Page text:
@Not for Syndication
In some ways, GV Connect’s (the mobile client for Google Voice) re-appearance in the iPhone App Store was somewhat anticlimactic. After what felt like months of “he said, she said,” along with an FCC inquiry (holy cow, has it really been a year?), I heard the news via a retweet. While the Google web app for Google Voice worked just fine, it’s nice having a truly native version; the web app was a tad slow, and it was a pain when the account timed out, requiring you to login again.
My Google Voice needs are somewhat modest. For me, it’s the number I give out when someone wants to get in touch, but I don’t want to give them the Super Top Secret Cell Phone Number. So, PR people, headhunters, bill collectors, etc. all get the Google Voice number. Most of the time, I even turn forwarding off so it goes straight to voice mail.
For app developers, the single most important step in preparing an app for sale is to ensure it’s been properly optimized for the iTunes App Store search. This process, called Search Engine Optimization (SEO), is both a science and an art. It requires putting yourself in the place of the consumer and trying to think like they would. Mostly, it requires answering one simple question: If I was looking for an app that did X (X being the main function of your app), what would I type into the iTunes search bar?
There are three searchable aspects of your app within iTunes. These are your company name, the app name and the hidden keywords field. These all hold equal bearing and don’t affect search order. In other words, if your company name is “Smash House,” by default, your app won’t appear before the app “Smash Brothers” or one that happens to have “smash” in its name. In other words, all apps are treated equal by the search engine.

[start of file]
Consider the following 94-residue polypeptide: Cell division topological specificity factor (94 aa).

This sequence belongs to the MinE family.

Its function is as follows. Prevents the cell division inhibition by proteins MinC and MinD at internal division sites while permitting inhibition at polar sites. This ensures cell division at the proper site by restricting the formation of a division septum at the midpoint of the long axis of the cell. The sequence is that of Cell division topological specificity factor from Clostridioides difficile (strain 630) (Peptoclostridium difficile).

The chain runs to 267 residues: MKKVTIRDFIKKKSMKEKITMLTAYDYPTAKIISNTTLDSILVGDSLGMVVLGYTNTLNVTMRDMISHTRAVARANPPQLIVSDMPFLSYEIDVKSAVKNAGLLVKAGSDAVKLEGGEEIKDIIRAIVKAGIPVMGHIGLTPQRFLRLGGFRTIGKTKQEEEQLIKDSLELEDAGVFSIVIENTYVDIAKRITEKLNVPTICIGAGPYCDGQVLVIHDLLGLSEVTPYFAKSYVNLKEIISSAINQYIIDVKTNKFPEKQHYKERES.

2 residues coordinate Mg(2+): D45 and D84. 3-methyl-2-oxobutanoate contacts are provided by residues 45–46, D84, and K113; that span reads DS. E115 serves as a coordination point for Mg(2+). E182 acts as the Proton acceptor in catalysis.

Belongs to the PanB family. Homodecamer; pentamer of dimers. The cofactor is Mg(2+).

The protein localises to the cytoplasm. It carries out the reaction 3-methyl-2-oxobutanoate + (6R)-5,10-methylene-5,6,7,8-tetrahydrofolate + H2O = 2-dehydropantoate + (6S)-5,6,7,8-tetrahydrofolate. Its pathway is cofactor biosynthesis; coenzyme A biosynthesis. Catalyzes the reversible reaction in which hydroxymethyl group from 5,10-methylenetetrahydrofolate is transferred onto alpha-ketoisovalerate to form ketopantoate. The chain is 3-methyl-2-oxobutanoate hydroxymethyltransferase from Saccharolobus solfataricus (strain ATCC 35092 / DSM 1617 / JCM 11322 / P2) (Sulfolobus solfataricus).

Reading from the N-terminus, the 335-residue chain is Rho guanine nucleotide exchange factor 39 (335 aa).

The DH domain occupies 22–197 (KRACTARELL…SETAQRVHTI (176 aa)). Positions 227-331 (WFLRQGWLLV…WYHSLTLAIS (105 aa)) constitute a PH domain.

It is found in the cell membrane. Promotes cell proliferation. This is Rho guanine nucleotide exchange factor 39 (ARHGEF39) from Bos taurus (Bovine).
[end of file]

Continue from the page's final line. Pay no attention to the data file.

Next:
I’m typing this article on a MacBook Air. It’s the best notebook I’ve ever owned, and it’s a notebook that is severely underappreciated by anyone that doesn’t own one. Anyone reading this on an Air knows that it’s truly the lightest, full-featured notebook available and an absolute pleasure to type on for hours due to the exceptionally thin front lip and bouncy keys coupled with a super wide trackpad in a body that’s just over three pounds. Unfortunately, the MacBook Air has a bad reputation.
Anyone who hasn’t owned one simply doesn’t understand. They see a speed that tops out at 2.13Ghz, and an SSD at only 128GB of storage, and that’s before they nearly faint when finding out it has only 2GB of RAM and a single USB port. The next question is always, “How do I burn CDs?”
Taking photos with smartphones and uploading them to the Internet instantly is nothing to brag about these days. Even point-and-shoot cameras have optional Wi-Fi solutions available to upload images as soon as they’re taken. But what if your needs are a little more complex? What if you need to use the lens choices only available with a full-blown Digital SLR configuration, but still want to get some form of the image online as fast as possible? Whether you are in the field with a mobile MiFi-like hotspot, or at a location with Wi-Fi access available, the following solution will allow you to take stunning images in full resolution, and still streamline the upload process with correctly sized images for immediate sharing with family and friends.